Davis opened her speech with an acknowledgment of Judge Brett Kavanaugh’s confirmation to the Supreme Court, which had occurred only three hours prior to the event. She described watching the confirmation hearings: “I listened to white Republican male after white Republican male say the things they said and I honestly felt a rage.” She also mentioned the public outcry against Kavanaugh, and how many women felt disheartened when Kavanaugh was confirmed despite multiple allegations of sexual assault against him, saying, “weeks like the week we’ve gone through can definitely take the wind out of your sails.”

She then transitioned into speaking about her journey as a feminist, candidly acknowledging the evolution of her beliefs. She first ran for Fort Worth City Council at age 32, and when a newspaper then asked if she identified as a feminist, she said she wasn’t.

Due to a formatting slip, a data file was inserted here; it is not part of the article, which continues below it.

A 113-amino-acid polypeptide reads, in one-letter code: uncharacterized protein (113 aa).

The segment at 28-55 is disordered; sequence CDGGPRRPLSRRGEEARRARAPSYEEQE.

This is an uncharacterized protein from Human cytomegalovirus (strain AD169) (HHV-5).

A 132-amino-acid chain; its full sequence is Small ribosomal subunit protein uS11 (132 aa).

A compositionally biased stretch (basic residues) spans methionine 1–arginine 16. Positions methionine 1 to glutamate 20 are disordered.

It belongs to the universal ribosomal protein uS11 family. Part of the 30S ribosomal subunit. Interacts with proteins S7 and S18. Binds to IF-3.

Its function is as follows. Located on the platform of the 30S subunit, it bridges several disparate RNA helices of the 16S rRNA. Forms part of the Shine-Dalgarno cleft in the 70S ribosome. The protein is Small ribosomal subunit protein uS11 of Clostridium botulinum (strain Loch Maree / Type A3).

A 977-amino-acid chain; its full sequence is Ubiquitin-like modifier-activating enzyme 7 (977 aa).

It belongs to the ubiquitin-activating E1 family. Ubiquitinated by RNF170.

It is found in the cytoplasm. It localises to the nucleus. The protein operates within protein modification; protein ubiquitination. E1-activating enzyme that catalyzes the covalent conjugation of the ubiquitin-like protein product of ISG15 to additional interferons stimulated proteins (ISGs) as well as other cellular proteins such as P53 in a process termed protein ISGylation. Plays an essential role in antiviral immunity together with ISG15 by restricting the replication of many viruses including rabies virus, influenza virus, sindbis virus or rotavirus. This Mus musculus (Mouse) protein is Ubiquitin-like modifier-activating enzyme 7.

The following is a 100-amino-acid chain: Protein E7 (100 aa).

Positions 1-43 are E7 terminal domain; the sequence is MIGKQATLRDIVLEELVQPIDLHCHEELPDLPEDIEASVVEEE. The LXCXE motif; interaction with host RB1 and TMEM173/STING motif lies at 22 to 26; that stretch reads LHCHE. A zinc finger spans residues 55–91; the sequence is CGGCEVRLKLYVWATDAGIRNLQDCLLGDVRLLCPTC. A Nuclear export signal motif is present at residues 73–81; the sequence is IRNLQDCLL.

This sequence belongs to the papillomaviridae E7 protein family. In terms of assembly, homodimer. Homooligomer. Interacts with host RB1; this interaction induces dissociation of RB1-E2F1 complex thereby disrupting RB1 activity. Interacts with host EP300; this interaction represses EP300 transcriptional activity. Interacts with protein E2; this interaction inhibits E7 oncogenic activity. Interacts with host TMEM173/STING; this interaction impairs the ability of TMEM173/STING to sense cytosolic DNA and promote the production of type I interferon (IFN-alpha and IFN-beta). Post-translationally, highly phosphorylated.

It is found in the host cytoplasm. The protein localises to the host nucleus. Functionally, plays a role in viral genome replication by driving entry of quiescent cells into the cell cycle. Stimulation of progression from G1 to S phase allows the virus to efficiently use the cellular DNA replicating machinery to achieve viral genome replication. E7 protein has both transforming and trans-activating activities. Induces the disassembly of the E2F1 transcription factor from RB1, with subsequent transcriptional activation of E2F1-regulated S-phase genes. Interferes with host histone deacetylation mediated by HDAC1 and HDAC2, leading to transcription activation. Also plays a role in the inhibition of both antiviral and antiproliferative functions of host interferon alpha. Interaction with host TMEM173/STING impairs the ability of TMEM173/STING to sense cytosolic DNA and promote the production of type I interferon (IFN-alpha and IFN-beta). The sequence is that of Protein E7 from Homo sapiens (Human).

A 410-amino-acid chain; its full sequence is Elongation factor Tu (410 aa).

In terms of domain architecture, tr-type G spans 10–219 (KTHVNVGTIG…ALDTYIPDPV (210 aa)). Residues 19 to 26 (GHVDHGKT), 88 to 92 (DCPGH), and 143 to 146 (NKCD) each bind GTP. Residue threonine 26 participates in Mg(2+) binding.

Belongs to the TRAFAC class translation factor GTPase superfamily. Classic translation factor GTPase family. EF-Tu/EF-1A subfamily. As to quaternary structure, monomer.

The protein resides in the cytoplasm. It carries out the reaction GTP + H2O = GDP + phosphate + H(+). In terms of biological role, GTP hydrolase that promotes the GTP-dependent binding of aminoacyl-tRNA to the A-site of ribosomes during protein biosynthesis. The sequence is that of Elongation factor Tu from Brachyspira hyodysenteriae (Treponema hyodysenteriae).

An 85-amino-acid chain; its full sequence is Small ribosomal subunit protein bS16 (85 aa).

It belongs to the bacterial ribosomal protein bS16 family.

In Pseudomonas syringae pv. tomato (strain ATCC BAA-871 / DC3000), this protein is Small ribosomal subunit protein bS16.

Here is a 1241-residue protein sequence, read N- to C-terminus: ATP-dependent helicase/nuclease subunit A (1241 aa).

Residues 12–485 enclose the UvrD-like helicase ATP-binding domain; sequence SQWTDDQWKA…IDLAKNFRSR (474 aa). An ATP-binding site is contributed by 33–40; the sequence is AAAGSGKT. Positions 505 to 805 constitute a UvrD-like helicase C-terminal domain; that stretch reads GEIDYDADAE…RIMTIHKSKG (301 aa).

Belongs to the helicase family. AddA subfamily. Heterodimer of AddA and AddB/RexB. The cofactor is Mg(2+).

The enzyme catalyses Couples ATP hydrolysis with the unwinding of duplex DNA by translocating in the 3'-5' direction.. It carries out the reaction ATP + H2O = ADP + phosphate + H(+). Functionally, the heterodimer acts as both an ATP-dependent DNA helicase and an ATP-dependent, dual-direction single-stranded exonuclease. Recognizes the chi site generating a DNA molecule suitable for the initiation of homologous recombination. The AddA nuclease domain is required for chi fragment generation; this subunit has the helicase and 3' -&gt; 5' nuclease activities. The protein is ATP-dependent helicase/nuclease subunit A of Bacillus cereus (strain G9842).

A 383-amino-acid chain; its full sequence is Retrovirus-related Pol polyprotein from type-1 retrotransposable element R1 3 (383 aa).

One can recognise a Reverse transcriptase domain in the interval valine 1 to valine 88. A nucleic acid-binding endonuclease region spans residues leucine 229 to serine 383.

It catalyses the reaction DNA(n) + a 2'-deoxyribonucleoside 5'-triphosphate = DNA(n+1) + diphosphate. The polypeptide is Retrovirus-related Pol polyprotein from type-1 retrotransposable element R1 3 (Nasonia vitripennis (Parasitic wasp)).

“I was buying into the pejorative value that had been pinned into that designation,” she explained. “I hadn’t appreciated that the fact I could run was because of the feminist warriors before me.” She also spoke of her life as a single mother living in a trailer community and attending community college, attributing her climb from poverty to the social services she had access to. Without the Planned Parenthood clinic near her house or the community college she attended, she would not have had access to affordable health care and education during that time of her life.